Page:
Couch had to withdraw at the Transitions Championship last week with a right knee injury that prevented him from walking, even though he couldn’t figure out how it got hurt. He had arthroscopic surgery on his left shoulder in 2007, and then he had an episode known as “frozen shoulder” in 2008 where he had no movement.

“A lot of rehab, a lot of prayers,” Couch said. “It’s been frustrating. “

So imagine the relief when the ball bounced on the green on 18. For Couch, it was merely another footnote to add in an up-and-down career.

“I don’t know if it will make ten worst or ten best,” he joked.

CHANCE MEETING: Brad Faxon played golf at Isleworth on Saturday morning and ran into Tiger Woods on the back of the range.

“I haven’t seen him since the accident and he hasn’t seen me,” Faxon, an NBC Sports analyst, said during the telecast. “I was as nervous to see him as anything. I walked out there and said, ‘Do you need a putting lesson?’ He started laughing.”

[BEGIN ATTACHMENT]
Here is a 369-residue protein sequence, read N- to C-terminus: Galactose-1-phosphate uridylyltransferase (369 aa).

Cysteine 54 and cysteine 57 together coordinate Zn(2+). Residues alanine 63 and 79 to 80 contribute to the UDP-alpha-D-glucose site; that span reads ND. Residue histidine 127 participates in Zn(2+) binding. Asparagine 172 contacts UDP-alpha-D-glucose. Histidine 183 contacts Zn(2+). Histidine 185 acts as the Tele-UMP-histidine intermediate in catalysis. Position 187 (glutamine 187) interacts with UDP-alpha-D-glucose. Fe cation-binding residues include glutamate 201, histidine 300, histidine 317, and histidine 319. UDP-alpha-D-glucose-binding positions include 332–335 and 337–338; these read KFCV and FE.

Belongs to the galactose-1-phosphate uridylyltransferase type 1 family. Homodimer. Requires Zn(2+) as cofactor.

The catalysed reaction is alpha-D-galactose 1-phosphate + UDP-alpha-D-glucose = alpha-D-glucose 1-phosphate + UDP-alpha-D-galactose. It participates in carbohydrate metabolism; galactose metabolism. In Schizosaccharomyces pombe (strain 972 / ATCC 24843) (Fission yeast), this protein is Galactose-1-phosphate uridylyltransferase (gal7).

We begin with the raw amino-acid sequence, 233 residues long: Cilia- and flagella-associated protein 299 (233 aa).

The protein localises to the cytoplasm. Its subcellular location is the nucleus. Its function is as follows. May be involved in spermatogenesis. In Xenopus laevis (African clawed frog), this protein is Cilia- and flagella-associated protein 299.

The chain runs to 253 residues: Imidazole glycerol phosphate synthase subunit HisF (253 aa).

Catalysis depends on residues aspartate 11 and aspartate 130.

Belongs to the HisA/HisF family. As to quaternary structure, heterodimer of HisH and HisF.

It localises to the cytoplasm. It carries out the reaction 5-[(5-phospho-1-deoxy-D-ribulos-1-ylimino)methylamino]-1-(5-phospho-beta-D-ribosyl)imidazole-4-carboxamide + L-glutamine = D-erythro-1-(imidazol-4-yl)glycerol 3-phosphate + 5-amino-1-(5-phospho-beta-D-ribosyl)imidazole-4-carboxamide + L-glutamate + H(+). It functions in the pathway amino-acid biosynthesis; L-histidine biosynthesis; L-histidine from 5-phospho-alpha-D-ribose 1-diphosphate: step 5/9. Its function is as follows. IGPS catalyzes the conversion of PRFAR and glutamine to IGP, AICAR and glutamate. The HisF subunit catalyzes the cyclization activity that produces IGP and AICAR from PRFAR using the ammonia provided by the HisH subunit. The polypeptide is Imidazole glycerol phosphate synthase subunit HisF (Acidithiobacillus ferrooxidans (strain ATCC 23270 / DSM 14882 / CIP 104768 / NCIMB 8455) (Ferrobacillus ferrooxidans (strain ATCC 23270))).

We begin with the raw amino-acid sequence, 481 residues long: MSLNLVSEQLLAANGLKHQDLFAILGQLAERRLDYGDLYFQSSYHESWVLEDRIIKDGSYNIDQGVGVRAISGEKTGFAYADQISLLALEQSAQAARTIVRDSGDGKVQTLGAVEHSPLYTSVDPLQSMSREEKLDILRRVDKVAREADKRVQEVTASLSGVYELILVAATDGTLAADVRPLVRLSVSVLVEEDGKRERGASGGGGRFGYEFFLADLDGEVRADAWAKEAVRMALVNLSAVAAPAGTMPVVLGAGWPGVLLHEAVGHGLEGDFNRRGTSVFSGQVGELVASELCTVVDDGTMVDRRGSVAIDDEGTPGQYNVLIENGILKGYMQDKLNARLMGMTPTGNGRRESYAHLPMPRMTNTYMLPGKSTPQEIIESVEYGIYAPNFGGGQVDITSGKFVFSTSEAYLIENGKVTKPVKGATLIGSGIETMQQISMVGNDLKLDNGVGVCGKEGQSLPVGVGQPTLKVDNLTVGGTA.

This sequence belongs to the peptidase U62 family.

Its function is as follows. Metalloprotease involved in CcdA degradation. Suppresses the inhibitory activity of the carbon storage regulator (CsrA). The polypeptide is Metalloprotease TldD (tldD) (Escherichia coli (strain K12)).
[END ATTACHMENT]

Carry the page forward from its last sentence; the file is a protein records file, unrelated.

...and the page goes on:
Faxon, an eight-time winner who played on two Ryder Cup teams, is regarded as one of the best putters in golf.

He said Woods was getting ready for the Masters and appeared on edge.

“And what I think he’s most nervous about is getting there on Monday in front of everybody who he hasn’t been in front of for a long time,” Faxon said. “I feel for him. It’s going to be hard for him that day. I have no problem believing that when he puts that peg in the ground on Thursday, he’ll be fine. But those first few days are going to be tough.”